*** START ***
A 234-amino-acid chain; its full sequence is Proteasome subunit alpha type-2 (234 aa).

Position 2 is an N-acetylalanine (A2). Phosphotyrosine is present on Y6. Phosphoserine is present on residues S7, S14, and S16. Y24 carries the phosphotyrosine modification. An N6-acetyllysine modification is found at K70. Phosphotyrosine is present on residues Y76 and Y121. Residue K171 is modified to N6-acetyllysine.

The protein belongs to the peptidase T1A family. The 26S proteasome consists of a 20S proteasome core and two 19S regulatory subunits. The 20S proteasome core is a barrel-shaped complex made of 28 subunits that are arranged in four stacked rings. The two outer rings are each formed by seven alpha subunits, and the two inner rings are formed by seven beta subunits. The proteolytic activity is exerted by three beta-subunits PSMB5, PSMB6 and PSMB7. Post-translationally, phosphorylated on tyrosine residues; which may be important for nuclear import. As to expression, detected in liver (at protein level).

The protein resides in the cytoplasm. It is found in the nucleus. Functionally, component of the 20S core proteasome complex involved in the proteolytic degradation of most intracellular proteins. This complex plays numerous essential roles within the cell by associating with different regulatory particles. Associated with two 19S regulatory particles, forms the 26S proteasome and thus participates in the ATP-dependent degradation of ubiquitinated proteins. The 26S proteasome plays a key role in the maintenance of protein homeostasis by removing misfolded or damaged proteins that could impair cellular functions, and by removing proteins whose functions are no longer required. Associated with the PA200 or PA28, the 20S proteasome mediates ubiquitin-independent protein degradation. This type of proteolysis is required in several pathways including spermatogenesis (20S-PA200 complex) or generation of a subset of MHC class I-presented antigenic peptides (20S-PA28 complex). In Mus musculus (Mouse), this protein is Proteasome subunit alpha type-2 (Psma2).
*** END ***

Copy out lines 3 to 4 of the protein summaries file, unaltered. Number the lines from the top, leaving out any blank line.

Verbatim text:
The protein belongs to the peptidase T1A family. The 26S proteasome consists of a 20S proteasome core and two 19S regulatory subunits. The 20S proteasome core is a barrel-shaped complex made of 28 subunits that are arranged in four stacked rings. The two outer rings are each formed by seven alpha subunits, and the two inner rings are formed by seven beta subunits. The proteolytic activity is exerted by three beta-subunits PSMB5, PSMB6 and PSMB7. Post-translationally, phosphorylated on tyrosine residues; which may be important for nuclear import. As to expression, detected in liver (at protein level).

The protein resides in the cytoplasm. It is found in the nucleus. Functionally, component of the 20S core proteasome complex involved in the proteolytic degradation of most intracellular proteins. This complex plays numerous essential roles within the cell by associating with different regulatory particles. Associated with two 19S regulatory particles, forms the 26S proteasome and thus participates in the ATP-dependent degradation of ubiquitinated proteins. The 26S proteasome plays a key role in the maintenance of protein homeostasis by removing misfolded or damaged proteins that could impair cellular functions, and by removing proteins whose functions are no longer required. Associated with the PA200 or PA28, the 20S proteasome mediates ubiquitin-independent protein degradation. This type of proteolysis is required in several pathways including spermatogenesis (20S-PA200 complex) or generation of a subset of MHC class I-presented antigenic peptides (20S-PA28 complex). In Mus musculus (Mouse), this protein is Proteasome subunit alpha type-2 (Psma2).